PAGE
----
To be successful in a graduate program, students must be able to write a clear, concise literature review with a logical flow that provides a convincing rationale for conducting the proposed research. The literature review is the foundation for identifying a research problem/question and creating the plan to address it. There are good online tutorials that explain how a thorough knowledge of the literature allows students to go from a broad perspective of a topic to that minuscule slice that will become the focus of the dissertation research. Despite all of the available tutorials, many students still struggle with this part of the dissertation and sometimes never successfully create a research proposal that is acceptable to the committee. That sometimes happens because of inadequate writing skills but another contributing cause is a lack of tools to effectively organize the research before beginning to write.
The True Value of Annotated Bibliographies
Writing an annotated bibliography is excellent preparation for a research proposal. Just collecting sources for a bibliography is useful, but when you have to write annotations for each source, you’re forced to read each source more carefully. You begin to read more critically instead of just collecting information. At the professional level, annotated bibliographies allow you to see what has been done in the literature and where your own research or scholarship can fit
– via owl.english.purdue.edu
Few students understand the value of an annotated bibliography. As the above description explains, it provides a way for researchers to see how their research or scholarship fits in the infinitely larger puzzle of the topic. This seems to be an area where it is assumed that the student knows what parts of an article are important and how to record them for future access. When used correctly, the annotated bibliography can become a powerful writing aid.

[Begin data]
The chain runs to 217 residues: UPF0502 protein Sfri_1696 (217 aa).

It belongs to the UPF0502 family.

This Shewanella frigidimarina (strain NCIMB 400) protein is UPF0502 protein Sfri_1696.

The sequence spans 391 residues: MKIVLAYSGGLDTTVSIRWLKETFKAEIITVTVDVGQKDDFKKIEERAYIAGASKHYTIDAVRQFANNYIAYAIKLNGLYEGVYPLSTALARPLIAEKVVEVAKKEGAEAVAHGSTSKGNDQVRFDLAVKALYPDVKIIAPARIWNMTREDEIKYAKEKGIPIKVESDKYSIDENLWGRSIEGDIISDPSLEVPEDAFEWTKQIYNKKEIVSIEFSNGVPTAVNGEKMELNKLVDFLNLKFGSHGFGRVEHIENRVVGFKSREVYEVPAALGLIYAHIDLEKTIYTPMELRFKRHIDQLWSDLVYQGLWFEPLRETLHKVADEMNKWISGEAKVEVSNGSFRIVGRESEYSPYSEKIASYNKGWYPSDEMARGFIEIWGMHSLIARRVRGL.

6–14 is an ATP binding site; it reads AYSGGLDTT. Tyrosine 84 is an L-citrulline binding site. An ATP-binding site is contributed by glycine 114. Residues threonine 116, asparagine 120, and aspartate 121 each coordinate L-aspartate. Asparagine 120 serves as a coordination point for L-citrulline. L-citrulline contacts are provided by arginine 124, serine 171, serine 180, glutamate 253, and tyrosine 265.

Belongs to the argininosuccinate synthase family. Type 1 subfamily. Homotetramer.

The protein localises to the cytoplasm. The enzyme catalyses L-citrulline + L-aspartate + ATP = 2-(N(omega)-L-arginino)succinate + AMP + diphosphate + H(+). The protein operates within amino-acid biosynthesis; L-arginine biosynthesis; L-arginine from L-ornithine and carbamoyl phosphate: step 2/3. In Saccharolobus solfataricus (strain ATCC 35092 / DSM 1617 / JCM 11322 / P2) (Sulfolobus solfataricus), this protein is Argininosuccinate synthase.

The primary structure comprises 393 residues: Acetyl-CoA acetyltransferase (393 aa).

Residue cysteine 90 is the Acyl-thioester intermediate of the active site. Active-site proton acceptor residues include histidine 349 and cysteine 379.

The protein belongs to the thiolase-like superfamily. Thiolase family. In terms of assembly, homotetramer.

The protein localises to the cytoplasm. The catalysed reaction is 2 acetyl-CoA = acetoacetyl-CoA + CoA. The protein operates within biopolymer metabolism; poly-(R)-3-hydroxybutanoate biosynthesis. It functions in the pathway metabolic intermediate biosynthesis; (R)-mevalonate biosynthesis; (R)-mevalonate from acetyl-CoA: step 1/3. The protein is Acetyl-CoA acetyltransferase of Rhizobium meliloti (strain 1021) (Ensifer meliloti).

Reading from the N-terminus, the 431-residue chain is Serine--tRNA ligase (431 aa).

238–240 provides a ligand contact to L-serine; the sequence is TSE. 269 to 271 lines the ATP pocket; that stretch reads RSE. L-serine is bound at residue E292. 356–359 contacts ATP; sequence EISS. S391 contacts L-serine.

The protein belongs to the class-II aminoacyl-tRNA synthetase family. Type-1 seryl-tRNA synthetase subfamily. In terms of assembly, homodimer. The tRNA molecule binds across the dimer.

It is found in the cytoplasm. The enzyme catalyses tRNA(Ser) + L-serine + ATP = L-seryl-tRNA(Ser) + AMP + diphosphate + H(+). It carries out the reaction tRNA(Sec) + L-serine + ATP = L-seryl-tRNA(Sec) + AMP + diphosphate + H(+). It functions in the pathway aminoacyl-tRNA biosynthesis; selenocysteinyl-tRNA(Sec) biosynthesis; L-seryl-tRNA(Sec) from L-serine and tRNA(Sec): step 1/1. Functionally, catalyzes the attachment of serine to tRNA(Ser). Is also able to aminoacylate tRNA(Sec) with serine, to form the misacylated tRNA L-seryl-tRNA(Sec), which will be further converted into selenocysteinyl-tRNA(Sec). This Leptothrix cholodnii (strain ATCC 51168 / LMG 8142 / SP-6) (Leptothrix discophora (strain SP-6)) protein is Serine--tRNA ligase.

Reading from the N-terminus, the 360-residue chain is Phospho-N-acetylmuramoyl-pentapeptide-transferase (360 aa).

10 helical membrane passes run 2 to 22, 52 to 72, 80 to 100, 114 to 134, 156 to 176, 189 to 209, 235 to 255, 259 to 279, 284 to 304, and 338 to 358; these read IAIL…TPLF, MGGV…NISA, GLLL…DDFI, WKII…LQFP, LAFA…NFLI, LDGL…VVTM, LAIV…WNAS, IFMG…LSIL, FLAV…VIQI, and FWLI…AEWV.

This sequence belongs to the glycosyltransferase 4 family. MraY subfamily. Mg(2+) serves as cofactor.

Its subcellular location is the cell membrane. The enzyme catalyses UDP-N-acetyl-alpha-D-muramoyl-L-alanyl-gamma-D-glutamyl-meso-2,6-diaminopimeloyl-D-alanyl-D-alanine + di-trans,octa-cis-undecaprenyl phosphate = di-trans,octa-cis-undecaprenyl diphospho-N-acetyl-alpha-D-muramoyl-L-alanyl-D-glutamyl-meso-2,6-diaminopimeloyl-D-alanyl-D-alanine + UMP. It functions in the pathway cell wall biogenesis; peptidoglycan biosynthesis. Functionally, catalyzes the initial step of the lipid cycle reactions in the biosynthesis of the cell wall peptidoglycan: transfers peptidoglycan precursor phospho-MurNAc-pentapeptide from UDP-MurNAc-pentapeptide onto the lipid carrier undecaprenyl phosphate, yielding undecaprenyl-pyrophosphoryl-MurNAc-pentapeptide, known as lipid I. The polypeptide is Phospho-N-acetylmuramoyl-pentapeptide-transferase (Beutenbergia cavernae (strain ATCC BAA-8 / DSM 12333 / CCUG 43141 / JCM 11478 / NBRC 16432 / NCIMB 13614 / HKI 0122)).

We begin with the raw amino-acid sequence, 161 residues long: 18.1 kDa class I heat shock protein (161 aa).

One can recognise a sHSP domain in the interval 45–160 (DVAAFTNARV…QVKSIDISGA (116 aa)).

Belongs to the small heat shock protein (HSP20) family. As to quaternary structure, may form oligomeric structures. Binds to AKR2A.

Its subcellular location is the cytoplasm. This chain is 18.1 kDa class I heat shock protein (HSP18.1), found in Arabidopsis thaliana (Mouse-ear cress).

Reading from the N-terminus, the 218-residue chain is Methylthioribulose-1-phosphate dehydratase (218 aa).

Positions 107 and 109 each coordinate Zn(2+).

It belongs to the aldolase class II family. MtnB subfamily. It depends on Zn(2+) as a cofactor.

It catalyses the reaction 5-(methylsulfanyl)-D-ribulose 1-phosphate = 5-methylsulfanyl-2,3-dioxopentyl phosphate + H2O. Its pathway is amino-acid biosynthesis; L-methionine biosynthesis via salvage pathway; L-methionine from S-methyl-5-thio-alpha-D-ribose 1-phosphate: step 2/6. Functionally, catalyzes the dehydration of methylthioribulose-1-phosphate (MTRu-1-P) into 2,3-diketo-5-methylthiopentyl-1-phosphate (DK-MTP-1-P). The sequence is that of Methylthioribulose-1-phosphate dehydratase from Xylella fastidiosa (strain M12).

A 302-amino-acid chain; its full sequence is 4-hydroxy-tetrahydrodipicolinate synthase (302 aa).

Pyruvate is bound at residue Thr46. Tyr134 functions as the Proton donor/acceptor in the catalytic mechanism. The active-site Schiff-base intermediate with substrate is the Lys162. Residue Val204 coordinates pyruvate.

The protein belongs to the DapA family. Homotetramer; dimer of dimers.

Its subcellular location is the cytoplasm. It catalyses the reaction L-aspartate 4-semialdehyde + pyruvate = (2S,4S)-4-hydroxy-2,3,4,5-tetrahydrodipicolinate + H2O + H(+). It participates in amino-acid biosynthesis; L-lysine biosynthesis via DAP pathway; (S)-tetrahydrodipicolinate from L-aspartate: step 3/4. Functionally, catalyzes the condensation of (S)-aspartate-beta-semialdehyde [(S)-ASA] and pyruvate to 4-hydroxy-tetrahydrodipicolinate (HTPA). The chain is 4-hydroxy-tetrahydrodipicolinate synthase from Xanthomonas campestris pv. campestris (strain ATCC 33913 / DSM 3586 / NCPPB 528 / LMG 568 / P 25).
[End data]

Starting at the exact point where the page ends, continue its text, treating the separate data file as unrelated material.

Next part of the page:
It was at the end of my doctoral program that I first did an annotated bibliography and never really understood the reason for doing it. I had a wonderful dissertation chair and committee so maybe they assumed that I knew how to do annotated bibliographies as part of the research process. In any case, as I began to analyze the articles to write the narratives, I realized how valuable this would have been to me had its importance been explained early in my doctoral journey. Having started my doctoral program later in life, I already had the experience needed to take notes in a way that I could later recall them when writing but that was because of many years of having done reading and research for a variety of papers combined with my understanding of electronic filing.
As a result of my experience, I required all my students to write an annotated bibliography and assumed that they knew as much as I did about what needed to be included in one. I developed a template for them to use to make sure they focused on the important parts of each article as they read and would have an electronic record that they could use to easily recall that information later in the formal writing process.
Templates…the underutilized tools for academic success